The United States Secretary of Health and Human Services, Alex Azar, has praised Rwanda's achievements in the fight against HIV, malaria, and infant mortality.
Secretary Azar made the remarks yesterday in Kigali.
He is leading a U.S delegation on a visit to the Democratic Republic of Congo, Rwanda, and Uganda to learn about the situation on the ground, meet with national and international counterparts, as well as reiterate the U.S' commitment to bringing the Ebola outbreak in the region to an end.
"I want to commend Rwanda for its overall public health accomplishments by achieving tremendous progress on important Millennium Development Goals pertaining to Infant and Maternal Health, HIV, and Malaria," he said during a meeting with Dr. Diane Gashumba, Rwanda's Minister for Health.
Azar speaks after the meeting with Dr. Gashumba in Kigali on September 15, 2019. / Courtesy
For more than a decade, Rwanda has kept the prevalence of HIV at 3 percent.
Infant mortality declined from 86 deaths per 1,000 live births in 2005 to 32 in 2014-15, according to the ministry. During the same period, under-5 mortalities sharply declined from 152 to 50 deaths per 1,000 live births.
There has also been an estimated reduction in the country's malaria burden with 430,000 fewer cases recorded in 2017 than in 2016, according to the World Health Organisation report released last year.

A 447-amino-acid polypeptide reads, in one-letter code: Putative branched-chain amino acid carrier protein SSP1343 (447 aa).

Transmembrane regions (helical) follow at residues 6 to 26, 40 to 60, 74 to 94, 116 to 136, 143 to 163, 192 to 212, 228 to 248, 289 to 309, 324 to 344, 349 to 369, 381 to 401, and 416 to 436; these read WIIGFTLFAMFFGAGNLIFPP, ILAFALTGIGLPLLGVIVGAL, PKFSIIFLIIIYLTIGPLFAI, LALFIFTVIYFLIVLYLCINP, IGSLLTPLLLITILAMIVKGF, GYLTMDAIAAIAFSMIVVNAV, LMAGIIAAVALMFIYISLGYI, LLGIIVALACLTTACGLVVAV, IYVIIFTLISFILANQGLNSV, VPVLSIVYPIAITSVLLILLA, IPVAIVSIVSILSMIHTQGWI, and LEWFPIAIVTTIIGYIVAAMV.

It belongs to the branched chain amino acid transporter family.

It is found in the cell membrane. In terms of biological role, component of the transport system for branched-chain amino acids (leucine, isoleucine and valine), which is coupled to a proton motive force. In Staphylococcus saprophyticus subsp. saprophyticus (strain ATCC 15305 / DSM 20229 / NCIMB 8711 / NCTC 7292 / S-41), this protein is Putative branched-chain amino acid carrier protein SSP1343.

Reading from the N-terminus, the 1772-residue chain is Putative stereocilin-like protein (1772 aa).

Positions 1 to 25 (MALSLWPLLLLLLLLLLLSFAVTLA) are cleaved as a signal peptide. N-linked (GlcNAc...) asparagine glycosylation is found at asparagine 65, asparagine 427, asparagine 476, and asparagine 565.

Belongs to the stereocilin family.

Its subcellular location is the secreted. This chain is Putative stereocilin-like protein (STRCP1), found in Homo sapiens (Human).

These achievements are attributed to several factors, including the outstanding role played by Community Health Workers, with information from Rwanda Biomedical Centre indicating that more than 50 percent of malaria cases are treated by Community Health Workers.
Malaria treatment is given free of charge to the poorest people (Ubudehe 1 and 2) at the community level, a key factor that has greatly contributed to increased services seeking.
Dr. Gashumba thanked the US government for its support to Rwanda as the country is building a strong health system from the community level up to the central level,
"It is very meaningful to us and has contributed to the high level of preparedness regarding Ebola," she said.
Meanwhile, Secretary Azar, on Saturday visited in Butembo, DRC, where he toured an Ebola treatment center near the center of the outbreak.
Together with a delegation, he was leading, they observed the detection, infection prevention, and control measures; and spoke to the healthcare providers about how they provide care for patients, and also witnessed patients being successfully discharged from the center.
"The U.S.A. is here for you not just for Ebola, but also healthcare after Ebola," he told the community meeting.
"The U.S. recognizes that health challenges in the DRC extend past Ebola and also supports efforts to fight measles, malaria, HIV, tuberculosis, cholera, and other diseases."
The delegation also heard from officials and healthcare workers about the challenges they face in providing care due to mistrust and the conflict in the region.
Azar shared his gratitude for the hard work and dedication all personnel has shown in the face of this health crisis.